Novak Djokovic’s diet is a lesson in a strict commitment to being the best in the world

Shane Bacon
Busted Racquet

If you look at Novak Djokovic, the No. 1 player in the world, you see a fit, lean man that can track down just about every ball on any surface in the world. But have you ever wondered what he does to maintain that look?

The Wall Street Journal released a typical day in the life of Djokovic's diet, and if you've ever thought cutting out those Cinnabons was the way to a healthy lifestyle, think again.

Djokovic's diet cuts out coffee, sugar and only allows the 26-year-old to drink warm water all day long. Yes, warm water, because cold water apparently "slows digestion and "diverts blood away from where I want it—in my muscles.""

Here is his full diet ...

Want to roll like the world's top men's tennis player? Start by drinking loads of warm water all day long, as well as shakes made with pea protein concentrate. Avoid dairy and stay away from alcohol during tournaments. Eat lots of avocados, cashew butter and very little sugar. Banish caffeine, other than the occasional energy gel bar before matches. Be sure to get seven to eight hours of sleep a night, meditate, do plenty of yoga and tai chi, take melatonin supplements, hook yourself up to a biofeedback machine that measures your stress level and, when you have a free moment or two, keep a diary. Feel free to unwind with a cup of warm licorice tea.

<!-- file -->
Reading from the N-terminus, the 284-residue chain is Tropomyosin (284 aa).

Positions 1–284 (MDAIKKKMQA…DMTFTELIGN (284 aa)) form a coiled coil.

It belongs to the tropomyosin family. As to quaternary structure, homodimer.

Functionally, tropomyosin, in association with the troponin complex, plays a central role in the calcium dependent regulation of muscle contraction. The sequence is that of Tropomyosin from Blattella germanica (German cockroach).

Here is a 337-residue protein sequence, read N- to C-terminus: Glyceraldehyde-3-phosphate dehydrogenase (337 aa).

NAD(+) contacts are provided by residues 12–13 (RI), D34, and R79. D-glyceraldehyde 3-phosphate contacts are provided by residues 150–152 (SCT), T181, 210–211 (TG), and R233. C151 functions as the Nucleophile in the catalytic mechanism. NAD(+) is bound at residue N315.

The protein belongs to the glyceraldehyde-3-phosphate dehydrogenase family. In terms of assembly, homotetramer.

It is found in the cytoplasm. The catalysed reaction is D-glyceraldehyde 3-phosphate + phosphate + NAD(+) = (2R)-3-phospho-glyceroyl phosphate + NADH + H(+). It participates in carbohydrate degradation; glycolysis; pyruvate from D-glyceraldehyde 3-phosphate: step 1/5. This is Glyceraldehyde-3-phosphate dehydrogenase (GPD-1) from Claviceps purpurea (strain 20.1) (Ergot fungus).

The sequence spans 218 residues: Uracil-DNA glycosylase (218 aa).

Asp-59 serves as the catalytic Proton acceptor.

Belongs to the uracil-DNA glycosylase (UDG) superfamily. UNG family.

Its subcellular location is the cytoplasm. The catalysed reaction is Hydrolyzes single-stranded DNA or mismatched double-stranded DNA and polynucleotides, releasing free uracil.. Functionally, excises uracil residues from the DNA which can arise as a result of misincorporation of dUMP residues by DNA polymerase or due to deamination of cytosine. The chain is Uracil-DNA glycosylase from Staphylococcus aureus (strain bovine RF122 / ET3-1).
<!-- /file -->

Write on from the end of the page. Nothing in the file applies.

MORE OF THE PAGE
Okay, so no coffee, no beer, no dairy and eat a lot of manuka honey from New Zealand? Even A.J. Jacobs thinks this diet is strange.

I am always fascinated to read about an elite pro's diet. While people like Novak have the means to eat just about anything they want on this planet at any time, it's interesting to see exactly what he and his nutritionist pick as the ideal way to prepare a machine like Djokovic for his optimal ability.

It's also just cool to see what lengths certain athletes will go do to be the best. Plenty of us can sit on our couches saying, "Sure, I'd eat like this if I was getting paid millions to play tennis," but would we really be disciplined enough to do that? I'm skeptical, but Djokovic is a dedicated man and has found a certain recipe for success, both on and off the court.

Now tell me, would you rather have Novak's diet or the one that Michael Phelps was on during his Olympic training?

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